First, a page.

Welp, the government has gone and done it again. In an effort to crack down on money laundering, financing terrorism, tax fraud, and other illegal acts via sketchy shell companies, Congress has enacted the Corporate Transparency Act. If you’re a small business owner, you and about 32 million other business entities have a part to play in fighting the bad guys.
Reporting requirements kicked off in January 2024, and there are some pretty steep fines for non-compliance ($500/day up to $10,000 and 2 years in jail). Before you start wondering how an orange jumpsuit goes with your coloring, there is some good news: It’s not that hard to comply. Here’s what you need to know.
Who’s in charge of Beneficial Ownership Information Reporting?
FinCEN, part of the U.S. Treasury, is running this play. It’s not about taxes per se, but rather about stopping bad people from doing bad things while hiding behind shell companies.
Who has to file a Beneficial Ownership Information Report?
The Corporate Transparency Act requires nearly all newly-formed and existing companies to file a report starting on Jan. 1, 2024. This includes LLCs, Corporations, and other entities that are created by filing relevant documents with your secretary of state. Any foreign companies that are registered to do business in the U.S. are also required to report.
What are the deadlines for filing a BOI Report?
BOI reporting kicked off Jan. 1, 2024. Existing businesses that were an entity prior to that date have a full year, until Jan. 1, 2025, to complete their reports. (That said, it’s super-simple and we recommend getting it done and checked off your list).
New businesses that are formed on or after Jan. 1, 2024, must report within 90 days of creating their entity.
Happily, this isn’t an annual requirement. You only have to do it once unless you need to update or correct information such as adding or dropping a shareholder, changing addresses, etc., in which case you must make the update within 30 days of the change.
Or, if you were previously exempt and now aren’t, you need to get filing too.
What information is collected in BOI reporting?
Each reporting company must provide the following information about each beneficial owner (someone who substantially controls and/or owns 25% or more of the company):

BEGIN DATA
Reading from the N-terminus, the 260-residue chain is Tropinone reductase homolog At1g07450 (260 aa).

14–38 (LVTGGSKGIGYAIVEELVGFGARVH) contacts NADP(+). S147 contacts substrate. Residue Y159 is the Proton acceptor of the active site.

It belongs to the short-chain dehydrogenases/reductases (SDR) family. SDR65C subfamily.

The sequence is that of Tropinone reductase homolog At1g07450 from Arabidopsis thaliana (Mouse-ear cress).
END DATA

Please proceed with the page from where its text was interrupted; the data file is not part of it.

- Date of Birth
- U.S. driver’s license or passport or other qualifying document
Are there exemptions?
Of course, we’re talking about the U.S. government! There’s a big list of exceptions, but if you’re unsure we suggest you take the free BOI quiz at File Forms and/or consult with your attorney to determine if you need to file.
Oh, and you get an exemption too if your entity meets all three of these criteria:
- Employs more than 20 full-time employees in the U.S.
- Has an operating presence in a physical U.S. based office
- Has more than $5 million in sales
Can Red Bike Advisors fill out my reports?
There’s some question of whether filling out these reports is considered practicing law without a license, so we’ve opted not to do them for clients since they’re not related to the IRS or taxation as noted above.
Here are three options you can explore:
- Do it yourself: You can fill the form out yourself on the BOI e-filing site.
- Use an online filer: File Forms will do it for you–and they even have a free BOI quiz to determine if you need to file. (Please note that the File Forms link is a referral link which you are under no obligation to use.)
- Have your attorney file for you: If you are not comfortable with either of the above options or need professional consultation on your situation, we recommend asking your attorney for help.
Where can I find more information about BOI reporting?
Head straight to the source: FinCEN’s website for information about BOI reporting.
Disclaimer: This article is provided for informational purposes only and is not to be relied upon as a professional opinion whatsoever. Please consult with your attorney for more information about the Beneficial Ownership Reporting requirements specific to your situation.